Back in 2003 I wrote this post about how DNA can reveal people to have very different genetic backgrounds than what their ethnicity might otherwise tell them. Today the New York Times offers some more stories. Genia Stevens provides a short summary:

A group of college students in Pennsylvania recently took a DNA test and were quite surprised by the results. One Black student realized he’s 52 per cent African and 48 per cent European, even though both his parents are Black. Of the 100 students tested, half of them were white. Each of the white students said they wanted to find out they were something other than white — just to piss off their parents.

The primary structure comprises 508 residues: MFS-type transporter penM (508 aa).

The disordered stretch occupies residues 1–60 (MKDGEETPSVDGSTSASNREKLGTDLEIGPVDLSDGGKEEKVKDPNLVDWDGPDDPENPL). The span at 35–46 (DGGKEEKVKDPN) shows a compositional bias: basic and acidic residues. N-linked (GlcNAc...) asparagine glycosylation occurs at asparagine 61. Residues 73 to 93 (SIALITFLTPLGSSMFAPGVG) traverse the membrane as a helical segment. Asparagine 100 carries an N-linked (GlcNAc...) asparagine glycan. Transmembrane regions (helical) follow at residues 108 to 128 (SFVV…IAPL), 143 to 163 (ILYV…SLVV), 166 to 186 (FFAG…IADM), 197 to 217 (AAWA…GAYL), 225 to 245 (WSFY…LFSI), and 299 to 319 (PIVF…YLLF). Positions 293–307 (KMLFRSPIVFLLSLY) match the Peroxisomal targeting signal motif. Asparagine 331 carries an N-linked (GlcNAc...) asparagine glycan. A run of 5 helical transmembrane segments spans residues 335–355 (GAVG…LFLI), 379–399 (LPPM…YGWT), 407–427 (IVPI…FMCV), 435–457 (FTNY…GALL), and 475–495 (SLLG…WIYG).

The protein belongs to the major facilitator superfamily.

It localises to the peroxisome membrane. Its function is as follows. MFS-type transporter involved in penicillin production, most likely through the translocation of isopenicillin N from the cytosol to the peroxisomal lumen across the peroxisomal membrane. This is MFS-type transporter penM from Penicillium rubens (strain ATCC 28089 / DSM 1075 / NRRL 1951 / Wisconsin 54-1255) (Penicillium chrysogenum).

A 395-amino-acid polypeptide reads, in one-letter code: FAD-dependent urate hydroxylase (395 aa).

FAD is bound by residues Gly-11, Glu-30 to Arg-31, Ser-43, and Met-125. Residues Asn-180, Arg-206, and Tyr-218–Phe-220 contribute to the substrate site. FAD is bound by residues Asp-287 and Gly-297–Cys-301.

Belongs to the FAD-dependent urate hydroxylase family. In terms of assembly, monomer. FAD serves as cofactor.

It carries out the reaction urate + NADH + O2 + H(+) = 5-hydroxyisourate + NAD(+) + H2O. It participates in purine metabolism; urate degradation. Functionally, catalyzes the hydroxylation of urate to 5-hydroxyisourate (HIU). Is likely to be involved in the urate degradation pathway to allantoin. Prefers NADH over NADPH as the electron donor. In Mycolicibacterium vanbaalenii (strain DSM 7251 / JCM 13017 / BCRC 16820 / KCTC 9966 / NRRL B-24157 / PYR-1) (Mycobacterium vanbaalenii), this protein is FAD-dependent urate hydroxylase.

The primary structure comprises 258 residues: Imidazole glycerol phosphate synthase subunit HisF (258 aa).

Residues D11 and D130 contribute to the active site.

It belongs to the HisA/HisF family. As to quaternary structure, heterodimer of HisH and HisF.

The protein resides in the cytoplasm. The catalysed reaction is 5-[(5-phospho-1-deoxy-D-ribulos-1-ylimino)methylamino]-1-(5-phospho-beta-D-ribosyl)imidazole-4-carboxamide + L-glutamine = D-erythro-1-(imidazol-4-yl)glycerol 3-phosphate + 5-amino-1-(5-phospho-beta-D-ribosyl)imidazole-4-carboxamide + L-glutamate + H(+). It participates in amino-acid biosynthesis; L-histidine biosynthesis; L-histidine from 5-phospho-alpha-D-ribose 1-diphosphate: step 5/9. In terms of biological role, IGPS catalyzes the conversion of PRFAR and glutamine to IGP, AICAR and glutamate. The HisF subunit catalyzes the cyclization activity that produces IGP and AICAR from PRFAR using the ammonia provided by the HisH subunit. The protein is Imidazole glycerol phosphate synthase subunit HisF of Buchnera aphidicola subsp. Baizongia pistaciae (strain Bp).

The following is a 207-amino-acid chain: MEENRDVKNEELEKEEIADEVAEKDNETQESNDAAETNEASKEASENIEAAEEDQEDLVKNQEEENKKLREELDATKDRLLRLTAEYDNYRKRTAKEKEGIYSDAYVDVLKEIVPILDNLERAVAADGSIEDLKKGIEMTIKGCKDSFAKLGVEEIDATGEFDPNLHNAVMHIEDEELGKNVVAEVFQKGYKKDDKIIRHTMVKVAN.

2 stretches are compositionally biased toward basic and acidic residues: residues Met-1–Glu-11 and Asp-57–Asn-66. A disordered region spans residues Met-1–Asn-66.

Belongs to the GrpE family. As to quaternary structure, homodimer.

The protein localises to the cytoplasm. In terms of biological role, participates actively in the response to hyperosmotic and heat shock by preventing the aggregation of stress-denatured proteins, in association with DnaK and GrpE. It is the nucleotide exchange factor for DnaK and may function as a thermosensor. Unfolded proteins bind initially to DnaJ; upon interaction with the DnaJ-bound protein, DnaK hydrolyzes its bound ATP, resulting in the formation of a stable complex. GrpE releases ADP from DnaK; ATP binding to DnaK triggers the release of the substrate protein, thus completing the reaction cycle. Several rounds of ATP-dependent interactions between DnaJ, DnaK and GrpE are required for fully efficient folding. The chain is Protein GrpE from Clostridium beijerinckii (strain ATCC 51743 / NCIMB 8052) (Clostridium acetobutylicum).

(via PFH)

Now, thanks to a program being run by Spencer Wells and National Geographic you can find out your own genetic ancestry. (Each kit is $107.) My geneticist friend, Fred Gentz, offers some background:

His new project is to blitz the whole world for DNA … and come up with a definitive mapping of human migrations. His results so far indicate that humans left Africa 60,000 years ago and migrated throughout the world.

That date is somewhat controversial, but hopefully this data will help clear things up.

Mike drew my attention to the excellent Atlas of Human History offered on the web site. Well worth a look!

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